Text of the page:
This Wall Street Journal story discusses available genetic tests which can theoretically distinguish between prostate cancer cases that require immediate treatment and those that need only regular monitoring for change. The latter group avoids possible surgery or radiation treatments, both of which can result in side effects that can affect a patient’s quality of life.
Much of the story focuses on anecdotes about patients and their experiences, without providing data that gives us the bigger picture about what’s known–and not known–about these tests. To its credit, the story does discuss the rather expensive costs of the tests and quotes various sources.
The story states that, “In the U.S., there are 165,000 new cases of prostate cancer a year and about 29,000 deaths from the disease. Researchers say some men with low-risk prostate cancer, which may not require intervention, have been overtreated.” The genetic tests, the story suggests, may be effective in reducing the cases of overtreatment. But that remains to be seen, and the story didn’t emphasize that enough.
The story offers clear information on the cost of the genetic tests by saying,”The various genomics tests, which have a list price between $3,800 and $5,000, generally are covered by Medicare and some private insurers.” To its credit, it mentions the costs fairly early in the story.
The presumed benefit of a test like this is the ability to avoid/delay treatment without ever being harmed from cancer progression. The story doesn’t provide data on this benefit. We’re left to wonder: How does the test compare to other tools that assess risk? Is it as useful as some of the claims being made? How accurate is it? Also, the story mentions several different companies make prostate-cancer gene tests, but the reader is left to wonder how they differ, and if accuracy varies among the products.
There is always a risk of false positives or false negatives with such tests, but the story didn’t address those risks. It did do a good job discussing the harms of overtreating prostate cancer.
Much of the story centers on the anecdotes about two men and their experiences having been diagnosed with prostate cancer. Their stories, while interesting and humanizing, don’t really provide any real evidence of research results. Information that actually focuses on evidence is confined to a single paragraph.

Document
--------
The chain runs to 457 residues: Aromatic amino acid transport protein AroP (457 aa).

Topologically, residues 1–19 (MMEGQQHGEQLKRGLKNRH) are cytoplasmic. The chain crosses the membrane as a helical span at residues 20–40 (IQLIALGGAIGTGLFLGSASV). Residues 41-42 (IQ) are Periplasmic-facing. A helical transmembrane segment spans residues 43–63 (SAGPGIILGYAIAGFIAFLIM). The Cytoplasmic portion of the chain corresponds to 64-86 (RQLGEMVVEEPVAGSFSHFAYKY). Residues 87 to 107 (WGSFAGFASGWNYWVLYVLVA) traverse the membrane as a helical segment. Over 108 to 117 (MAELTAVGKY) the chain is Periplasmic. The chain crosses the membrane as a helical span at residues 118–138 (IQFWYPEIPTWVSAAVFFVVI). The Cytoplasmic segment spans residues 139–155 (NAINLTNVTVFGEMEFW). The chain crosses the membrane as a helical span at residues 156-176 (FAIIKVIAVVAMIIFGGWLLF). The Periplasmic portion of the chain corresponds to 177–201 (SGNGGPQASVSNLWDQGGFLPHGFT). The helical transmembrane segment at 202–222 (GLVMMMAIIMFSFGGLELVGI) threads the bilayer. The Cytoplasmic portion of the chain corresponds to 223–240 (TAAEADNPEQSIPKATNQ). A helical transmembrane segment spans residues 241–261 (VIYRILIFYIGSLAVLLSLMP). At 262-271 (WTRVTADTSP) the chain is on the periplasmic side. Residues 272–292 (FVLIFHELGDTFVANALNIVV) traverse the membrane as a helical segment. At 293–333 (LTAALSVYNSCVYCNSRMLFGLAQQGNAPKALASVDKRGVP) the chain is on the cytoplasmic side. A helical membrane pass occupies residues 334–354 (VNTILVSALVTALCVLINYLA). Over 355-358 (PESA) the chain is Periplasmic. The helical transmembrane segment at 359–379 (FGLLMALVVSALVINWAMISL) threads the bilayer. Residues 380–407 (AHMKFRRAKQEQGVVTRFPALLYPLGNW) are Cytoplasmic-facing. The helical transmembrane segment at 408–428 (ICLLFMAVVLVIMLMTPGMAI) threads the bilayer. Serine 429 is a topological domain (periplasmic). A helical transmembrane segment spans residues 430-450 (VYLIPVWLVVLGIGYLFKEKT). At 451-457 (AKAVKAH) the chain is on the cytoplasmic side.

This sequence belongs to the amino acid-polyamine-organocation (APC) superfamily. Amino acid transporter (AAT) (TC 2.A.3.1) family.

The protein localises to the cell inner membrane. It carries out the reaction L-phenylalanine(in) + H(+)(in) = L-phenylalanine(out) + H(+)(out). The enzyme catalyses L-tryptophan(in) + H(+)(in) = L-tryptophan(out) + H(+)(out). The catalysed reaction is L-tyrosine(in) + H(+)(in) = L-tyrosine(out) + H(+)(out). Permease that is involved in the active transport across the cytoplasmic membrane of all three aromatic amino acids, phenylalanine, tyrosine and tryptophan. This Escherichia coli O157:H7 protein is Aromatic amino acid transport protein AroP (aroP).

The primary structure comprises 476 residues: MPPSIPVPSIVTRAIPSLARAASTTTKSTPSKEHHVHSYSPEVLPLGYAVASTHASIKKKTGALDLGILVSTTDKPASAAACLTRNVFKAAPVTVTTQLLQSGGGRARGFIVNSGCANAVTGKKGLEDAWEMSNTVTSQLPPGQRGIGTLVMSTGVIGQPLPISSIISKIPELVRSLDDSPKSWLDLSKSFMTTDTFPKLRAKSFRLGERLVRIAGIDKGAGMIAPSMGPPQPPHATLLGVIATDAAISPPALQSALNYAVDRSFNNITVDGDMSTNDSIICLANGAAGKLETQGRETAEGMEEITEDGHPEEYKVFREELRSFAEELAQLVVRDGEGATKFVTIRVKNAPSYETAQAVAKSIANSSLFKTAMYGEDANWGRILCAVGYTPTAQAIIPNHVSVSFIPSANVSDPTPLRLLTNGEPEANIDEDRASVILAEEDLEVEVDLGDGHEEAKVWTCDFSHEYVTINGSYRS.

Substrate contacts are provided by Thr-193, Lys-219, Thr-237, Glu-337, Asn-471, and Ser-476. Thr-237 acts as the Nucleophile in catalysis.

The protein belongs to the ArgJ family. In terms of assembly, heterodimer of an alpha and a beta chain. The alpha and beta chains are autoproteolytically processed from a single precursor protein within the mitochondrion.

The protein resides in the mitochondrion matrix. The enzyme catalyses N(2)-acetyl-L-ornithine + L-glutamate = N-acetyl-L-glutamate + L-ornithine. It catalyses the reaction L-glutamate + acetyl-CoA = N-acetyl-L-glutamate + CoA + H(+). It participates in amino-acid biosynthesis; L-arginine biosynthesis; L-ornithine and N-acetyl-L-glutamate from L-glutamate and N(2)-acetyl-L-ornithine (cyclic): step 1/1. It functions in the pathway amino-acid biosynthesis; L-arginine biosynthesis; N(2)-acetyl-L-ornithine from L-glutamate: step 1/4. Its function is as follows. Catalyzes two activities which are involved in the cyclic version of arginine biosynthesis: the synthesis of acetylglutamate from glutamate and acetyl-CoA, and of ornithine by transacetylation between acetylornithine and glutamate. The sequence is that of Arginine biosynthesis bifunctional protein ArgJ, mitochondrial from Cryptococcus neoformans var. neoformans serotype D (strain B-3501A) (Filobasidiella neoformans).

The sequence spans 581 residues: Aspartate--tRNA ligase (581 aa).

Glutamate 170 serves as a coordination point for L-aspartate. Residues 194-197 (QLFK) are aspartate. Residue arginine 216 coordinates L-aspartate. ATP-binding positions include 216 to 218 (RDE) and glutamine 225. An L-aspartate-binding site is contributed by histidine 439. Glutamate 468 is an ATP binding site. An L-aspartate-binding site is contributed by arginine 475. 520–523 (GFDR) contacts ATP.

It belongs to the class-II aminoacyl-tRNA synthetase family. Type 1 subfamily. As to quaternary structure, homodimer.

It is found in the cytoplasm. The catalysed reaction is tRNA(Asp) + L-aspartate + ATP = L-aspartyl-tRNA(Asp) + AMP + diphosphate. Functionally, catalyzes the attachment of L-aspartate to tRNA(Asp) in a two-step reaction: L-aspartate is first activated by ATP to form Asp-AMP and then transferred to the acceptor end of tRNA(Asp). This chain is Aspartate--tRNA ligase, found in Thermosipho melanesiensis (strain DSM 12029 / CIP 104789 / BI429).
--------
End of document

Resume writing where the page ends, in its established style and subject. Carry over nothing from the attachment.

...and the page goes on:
Fortunately the story did include this line:
The prostate-cancer genomics test is still fairly new, he says, and there isn’t enough data on it.
But more should have been said about that means–when there isn’t enough data? [In part, it means we need longer follow-up to determine whether men with negative genomic tests had no evidence of cancer progression as predicted by the tests–and whether these test results subsequently affected their willingness to stay on the monitoring protocols (PSA, biopsy).]
Men diagnosed with prostate cancer often have to make difficult treatment decisions that reconcile their fears of cancer progression against their fears of treatment complications. This story did a good job of pointing out the challenges here.
The story uses multiple sources and in one case points out that the source was not part of the study. In another case, the story points out that a source “has been a paid consultant for the makers of Oncotype DX and Decipher, but has no financial interest in the companies.” One quoted source, however, is part of a company “whose aims include curbing overtreatment,” which using these tests apparently might prevent.
The story did not provide any discussion of other risk assessment tools, such as the PSA test, Gleason score, biopsy results, and sometimes MRI scans. It would be helpful to know the independent contribution of the expensive new test to decision making after adjusting for the other known risks.
It is clear from the story that these genetic tests are currently available.
A diagnostic test that night provide an alternative to the sometimes risky treatments for prostate cancer is certainly novel enough to warrant a story.
The story does not appear to rely on a news release.